Tuesday, 28 July 2015

Glyndebourne Live Broadcast: Mozart's Die Entführung aus dem Serail ★★★★

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Die Entführung aus dem Serail (The Abduction from the Seraglio) (1782) reawakens audiences of Mozart’s genius with some heart-felt arias and a throbbing whirlpool of an overture. He was only 26-years-old when he composed the opera.

Die Entführung is famously known for being criticised by Mozart’s then commissioner, Emperor Joseph II for having ‘too many notes’, and although a comedy opera, its subject isn’t so innocent. Much like Die Zauberflöte (The Magic Flute), there are misogynistic and racial slurs honing in on Eastern and Western values, particularly the Ottoman Empire so, it’s always interesting to see how directors choose to stage a production.

This year, Glyndebourne has David McVicar directing the opera for their summer programme, which was broadcasted live at cinemas [July 19 ]. At the Gate cinema, Notting Hill, older audiences familiar with the work attended, yet some of them were a little too impatient to see its ending. McVicar’s instruction to include the full singspiel may have been the cause of this, which produced a half play, half opera concoction. One cinema viewer shouted, ‘hurry up!’ during a dialogue between Belmonte and Pedrillo in act I.

In spite of how long the opera was the singspiel didn’t spoil my experience, which, surprisingly, was refreshing. The fine German diction and frivolity between the oafish Osmin (Tobias Kehrer), artful Pedrillo (Brenden Gunnell) and noblemen Belmonte (Edgaras Montvidas) were things to relish about the opera. The merciful efforts from heart-broken Pasha (Franck Saurel) to claim Konstanze’s love (Sally Matthews) were also significant parts of the production.
Photo by Tristram Kenton for The Guardian
 McVicar’s traditional and safe staging seemed to go well with the beautiful score. The overall set was visually pleasing with period costume, green gardens and Ottoman Empire-inspired, lavish interiors for Pasha’s harem, designed by Vicki Mortimer. The Orchestra of the Age of Enlightenment and their period-specific instruments appropriately added a unique touch to the decadent opera with Glyndebourne’s music director Robin Ticciati at the helm. The overture was gutsy and Ticciati conducted with aplomb.

Undoubtedly radiant and sensual was Matthews as our trapped heroine who says one thing but does the other - she allows Pasha to kiss her one second but rejects him in another. Her ability to reach stratospheric notes seemed effortless though it had me thinking, at times, how cruel Mozart was to make sopranos sing such top notes so often and between one another. And because of this, I could hear her straining in ‘Martern aller Arten’, but, resilient as she was, she kept singing until the end.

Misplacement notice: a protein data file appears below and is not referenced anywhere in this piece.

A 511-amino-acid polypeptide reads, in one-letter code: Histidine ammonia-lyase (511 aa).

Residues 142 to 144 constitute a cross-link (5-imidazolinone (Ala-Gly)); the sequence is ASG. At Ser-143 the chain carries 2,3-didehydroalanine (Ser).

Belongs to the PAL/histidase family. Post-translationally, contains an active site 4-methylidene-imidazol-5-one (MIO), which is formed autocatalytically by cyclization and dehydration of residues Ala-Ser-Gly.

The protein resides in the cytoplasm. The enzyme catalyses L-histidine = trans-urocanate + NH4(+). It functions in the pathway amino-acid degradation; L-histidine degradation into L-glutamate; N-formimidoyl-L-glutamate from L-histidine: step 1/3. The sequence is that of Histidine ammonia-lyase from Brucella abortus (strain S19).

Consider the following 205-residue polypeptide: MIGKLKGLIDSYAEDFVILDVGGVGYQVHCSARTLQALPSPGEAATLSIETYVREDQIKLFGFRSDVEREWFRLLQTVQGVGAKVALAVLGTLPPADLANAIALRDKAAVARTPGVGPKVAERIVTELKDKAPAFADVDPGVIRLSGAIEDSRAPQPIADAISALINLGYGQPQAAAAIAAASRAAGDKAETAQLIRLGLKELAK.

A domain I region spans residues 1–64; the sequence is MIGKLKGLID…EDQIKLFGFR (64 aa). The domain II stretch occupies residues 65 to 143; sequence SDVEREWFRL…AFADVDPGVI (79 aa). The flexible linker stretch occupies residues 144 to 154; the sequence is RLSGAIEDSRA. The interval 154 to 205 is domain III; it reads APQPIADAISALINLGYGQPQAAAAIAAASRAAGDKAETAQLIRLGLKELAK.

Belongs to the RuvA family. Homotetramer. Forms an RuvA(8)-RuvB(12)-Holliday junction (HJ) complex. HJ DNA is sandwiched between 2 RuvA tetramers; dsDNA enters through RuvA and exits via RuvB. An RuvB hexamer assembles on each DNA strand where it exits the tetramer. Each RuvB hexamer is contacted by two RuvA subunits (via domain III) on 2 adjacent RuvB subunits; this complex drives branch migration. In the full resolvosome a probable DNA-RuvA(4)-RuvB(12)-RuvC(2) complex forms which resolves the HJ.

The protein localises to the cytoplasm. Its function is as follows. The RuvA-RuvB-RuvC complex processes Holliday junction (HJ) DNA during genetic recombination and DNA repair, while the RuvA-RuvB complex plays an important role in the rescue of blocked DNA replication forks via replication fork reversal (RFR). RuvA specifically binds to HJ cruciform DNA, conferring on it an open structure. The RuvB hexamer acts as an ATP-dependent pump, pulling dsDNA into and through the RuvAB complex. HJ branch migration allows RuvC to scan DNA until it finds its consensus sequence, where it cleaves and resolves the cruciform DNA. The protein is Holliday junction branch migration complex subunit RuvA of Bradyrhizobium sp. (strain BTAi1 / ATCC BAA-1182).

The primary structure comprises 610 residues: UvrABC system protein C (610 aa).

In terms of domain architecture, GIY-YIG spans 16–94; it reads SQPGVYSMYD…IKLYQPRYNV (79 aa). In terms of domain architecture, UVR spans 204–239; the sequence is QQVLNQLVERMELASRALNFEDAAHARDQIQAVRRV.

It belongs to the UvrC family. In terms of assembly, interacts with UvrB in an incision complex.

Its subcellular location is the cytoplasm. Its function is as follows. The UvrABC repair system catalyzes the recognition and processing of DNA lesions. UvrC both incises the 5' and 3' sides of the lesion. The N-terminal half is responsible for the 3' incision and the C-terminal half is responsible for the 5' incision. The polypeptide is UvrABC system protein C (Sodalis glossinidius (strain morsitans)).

Montvidas was lyrical as his character’s virtuosity and bass singer, Kehrer sang as an awesome, but nasty Osmin. He soon became a favourite amongst the audience, even though he displayed an evil ogre and less of a comedian. His scene with Mari Eriksmoen, as Blonde, throwing pans and dishes at each other was one of the funniest moments of the opera.

Eriksmoen performed as a crafty and cheeky Blonde, and with Gunnell’s speedy Pedrillo made a cute and hilarious couple on stage, cleverly depicting the social divide with Belmonte and Konstanze’s relationship. 

Despite not having to sing Franck Saurel was a thrill to watch too as the sensitive Pasha. With saucy scenes of a sexual violence, teary eyes, passionately said words and a half naked torso, Saurel was the stuff of great acting.

Thanks to Live broadcast of Glyndebourne audiences can gain insight of Glyndebourne performances, minus the dinner jacket and fascinator.

Die Entführung aus dem Serail is still showing at Glyndebourne until the 10 August. Click her to purchase tickets. They are also going on Tour this autumn so there’ll be another chance to see it at other venues in England – book early to see the production on Tour.

The next cinema Glyndebourne showing is Fiona Shaw’s Rape of Lucretia on the 9th of August also showing at Gate Cinema, Notting Hill. Click here for Gate Cinema website or here, for other UK cinemas.

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